Cornerstones for a More Compassionate World

Children participating in the "Peace Oasis" program. Photo: LWF
Children participating in the "Peace Oasis" program. Photo: LWF

By Jenny Skumsnes Moe, World Service Committee member, medical student and musician from the Church of Norway

The goal of my visit to the Zaatari refugee camp in Jordan in October was to get to know the Department for World Service (DWS) “Peace Oasis” project for psychosocial support and peace building, and its staff. I also wanted to connect with people interested in providing footage for a charity/donation video to promote the work of the project and a better understanding of the Syrian crisis.

It was a large mental process to go from the mass media presentation of the Syrian conflict seen from a safe distance away in Norway to the realities on the ground in the desert, only kilometers away from the war. Most people do not get an opportunity to enhance their understanding of the conflict by visiting and talking to people directly. Therefore, this experience of transition was important for me to reflect upon and will be useful in making an effective video.

At a distance, Zaatari Refugee Camp shimmered like a large white lake in the desert, the UNCHR-tents reflecting the October sun. As we approached, there were massive lines of people walking in and out of the camp. Tuesday is visiting day and many Syrians settled in the host communities came to see friends and relatives in the camp. Encircled by fences and mounds, the camp is divided into 12 districts and enclosed encampments for NGOs and camp management staff.

The Lutheran World Federation’s (LWF) Wejdan Jarrah briefed me on the guidelines for psychosocial support-projects, including Peace Oasis. The project aims to reduce violence in the camp and the name was suggested by one of the participants. It reflects their view of what this project is: a peaceful and energizing oasis in the desert, to relieve aggression and learn how to best solve conflicts. Peace Oasis activities focus on self-esteem, respect, expression and recognition of emotions, anger management, empathy, conflict resolution and peace building in the community. This happens through group discussions, creative workshops, vocational training and sports such as football and taekwondo.

Syrians from the camp, who are also refugees, lead the workshops and group activities. I was very impressed by their leadership skills, energy and passion for their work. Some said the project had given them a new sense of purpose, which had been missing since they were uprooted from Syria. Several were former students or had had an active career before they were forced to flee their homes and give up on their plans for the future. Their stories about the escape; what they could and couldn't bring, the things they miss and their hopes for the future, all expressed a heartfelt wish to return to Syria, continue their studies and see friends and families again.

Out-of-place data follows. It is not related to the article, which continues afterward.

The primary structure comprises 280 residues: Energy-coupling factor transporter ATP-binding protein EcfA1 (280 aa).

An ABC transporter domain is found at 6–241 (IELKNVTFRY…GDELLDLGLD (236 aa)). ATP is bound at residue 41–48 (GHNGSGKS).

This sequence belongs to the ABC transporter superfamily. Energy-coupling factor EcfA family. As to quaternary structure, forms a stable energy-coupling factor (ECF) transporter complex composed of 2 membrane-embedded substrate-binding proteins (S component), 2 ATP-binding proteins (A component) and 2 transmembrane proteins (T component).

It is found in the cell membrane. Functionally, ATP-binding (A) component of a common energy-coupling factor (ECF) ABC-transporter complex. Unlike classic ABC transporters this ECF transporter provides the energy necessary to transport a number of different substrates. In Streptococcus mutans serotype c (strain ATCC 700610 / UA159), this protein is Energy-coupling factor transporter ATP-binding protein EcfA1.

I am deeply grateful for the opportunity to visit the Zaatari refugee camp and I am very proud to be a member of an organization that makes this work happen. Ms Jarrah's leadership, knowledge in the psychosocial field and commitment to the participants and staff I believe will have widespread positive effects. Still, on a large scale psychosocial support work is little known to the average donor/church and could benefit greatly from more visibility and also be connected to other NGOs and other LWF-projects for mutual sharing and network building so that the competence is increased on a general level. Anger management and conflict solving is of uppermost importance when it comes to rebuilding societies and preventing people inflicting violence and death on others and themselves.

The visit also outlined three other important subjects: refugee/immigration-politics in our respective countries, and how we as citizens and as an organization have a responsibility to work for a better policy that enables uprooted people the possibility of rebuilding their lives as they wait to return to their homeland or new homes. There is a need to show what interreligious dialogue is already taking place and intensify this work in order to reduce sectarianism, strengthen the theological arguments for non-violence and, in cooperation with Islamic authorities, analyze and denounce what ISIS call theology, and respond to the fear of many people of this organization. Lastly, we need to continue to support Arab Christians who are fleeing the region.

In Luke 19, 41-42, Jesus wept as he looked out over Jerusalem because people were unable to recognize what would have given them peace. 2,000 years later, we are still crying over a world capable of so much but still incapable of saving innocent lives from death and the trauma of war. I believe that psychosocial support, anger management and conflict resolution are cornerstones, and a compassionate world, which understands the need for livelihood opportunities and respects human life, is the foundation. As privileged world travellers, it is our opportunity and responsibility to do what we can to increase compassion and understanding. I hope and believe that my video project will contribute to that purpose.

“I used to have a dream but it’s been blown away by the winds of this place. My dream was to go to university and study pharmacy. It was on my mind and in my heart but it’s been reduced to ash.” (Heba, 17, Zaatari refugee camp in Jordan. UNICEF article on Education Interrupted)

The music video currently in preparation will be released by the LWF in early 2015. All proceedings go towards DWS.


Disclaimer: The views expressed in this blog are those of the author, and not necessarily representative of Lutheran World Federation policy.